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- Claims for deductions
- Receipts for deductions
- Car claims and log books
- Car record keeping
Please review the information below and contact our office if you need assistance.
Tax saving strategies prior to 1 July 2014
A good strategy to reduce tax payable is normally to accelerate any income tax deductions into the current income year, which will reduce overall taxable income in the current year.
The tax rates for resident individual taxpayers for the 2013/14 income year are as follows:
|Income threshold||Tax payable|
|0 – $18,200||Nil|
|$18,201 – $37,000||19% of excess over $18,200|
|$37,001 – $80,000||$3,572 + 32.5% of excess over $37,000|
|$80,001 – $180,000||$17,547 + 37% of excess over $80,000|
|$180,001 and over||$54,547 + 45% of excess over $180,000|
Note: The Medicare levy of 1.5% (to increase to 2% from 1 July 2014) generally applies in addition to these rates. It is also important to note that as part of the 2014/15 Federal Budget, the federal government announced that it proposes to introduce a ‘Temporary Budget Repair Levy’ effective from 1 July 2014. Under the proposed measure, a 3-year temporary levy of 2% will be imposed on that part of a person’s taxable income which exceeds $180,000 (i.e., a temporary increase in the top marginal tax rate from 45% to 47%).
Common work-related claims made by individuals
The following outlines common types of deductible expenses claimed by individual taxpayers, such as employees and rental property owners, plus some strategies that can be adopted to increase deductions for the 2013/14 income year.
1. Depreciable plant, etc, costing $300 or less
Salary and wage earners and rental property owners will generally be entitled to an immediate deduction if certain income-producing assets costing $300 or less are purchased before 1 July 2014.
Some purchases you may consider include:
- books and trade journals;
- briefcases/luggage or suitcases;
- calculators, electronic organisers;
- electronic tablets;
- tools of trade
2. Clothing expenses
- compulsory (or non-compulsory and registered) uniforms, and occupation specific and protective clothing;
- other expenses associated with such work-related clothing, such as dry cleaning, laundry and repair expenses
3. Self education expenses
Consider pre-paying the following self education items before the end of the income year:
- course fees (but not HECS-HELP fees), student union fees, and tutorial fees;
- interest on borrowings used to pay for any deductible self education expenses.
Also bring forward purchases of stationery and text books (i.e., those which are not required to be depreciated).
4. Other work-related expenses
Employees can prepay any of the following expenses prior to 1 July 2014:
- union fees;
- subscriptions to trade, professional or business associations;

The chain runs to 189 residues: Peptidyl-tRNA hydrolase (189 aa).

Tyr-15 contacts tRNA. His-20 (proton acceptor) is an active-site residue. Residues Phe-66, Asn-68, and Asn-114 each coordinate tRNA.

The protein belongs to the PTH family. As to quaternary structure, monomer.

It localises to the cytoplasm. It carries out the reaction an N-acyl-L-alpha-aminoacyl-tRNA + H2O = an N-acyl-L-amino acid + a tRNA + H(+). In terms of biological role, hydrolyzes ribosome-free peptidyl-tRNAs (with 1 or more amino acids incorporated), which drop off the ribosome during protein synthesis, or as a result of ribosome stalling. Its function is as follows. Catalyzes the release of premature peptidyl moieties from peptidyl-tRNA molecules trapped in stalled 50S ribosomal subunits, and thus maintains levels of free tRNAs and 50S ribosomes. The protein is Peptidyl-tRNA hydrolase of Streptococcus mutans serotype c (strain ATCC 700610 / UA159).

- magazine and newspaper subscriptions;
- seminars and conferences;
- income protection insurance (excluding death and total/permanent disability).
Note: When prepaying any of the expenses above before 1 July 2014, ensure that any services being paid for are to be provided within a 12 month period that ends before 1 July 2015. Otherwise, the deductions must generally be claimed over the period of the prepayment.
We will need you to bring information to assist us in preparing your income tax return.
Please check the following and bring along payment summaries, statements, accounts, receipts, etc., to help us prepare the return.
- payment summaries for salary and wages;
- lump sum and termination payments;
- government pensions and allowances;
- other pensions and/or annuities;
- allowances (e.g., entertainment, car, tools);
- interest, rent and dividends;
- distributions from partnerships or trusts;
- details of any assets sold that were either used for income earning purposes or which may be caught by capital gains tax (CGT).
Deductions (in addition to those mentioned above):
- award transport allowance claims;
- bank and government charges on deposits of income, and deductible expenditure;
- bridge/road tolls (travelling on business);
- car parking (when travelling on business);
- conventions, conferences and seminars;
- depreciation of library, tools, business equipment (incl. portion of home computer);
- gifts or donations;
- home office running expenses:
- cooling and heating
- depreciation of office furniture
- telephone and internet;
- interest and dividend deductions:
- account keeping fees
- ongoing management fees
- interest on borrowings to acquire shares
- advice relating to changing investments (but not setting them up);
- interest on loans to purchase equipment or income-earning investments;
- motor vehicle expenses (business/work related);
- overtime meal allowances;
- rental property expenses – including:
- advertising expenses
- council/water rates
- land tax
- legal expenses/management fees
- genuine repairs and maintenance
- telephone expenses
- travelling to inspect property;
- superannuation contributions by sole traders or substantially unsupported taxpayers;
- sun protection items;
- tax agent fees;
- telephone expenses (business);
- tools of trade.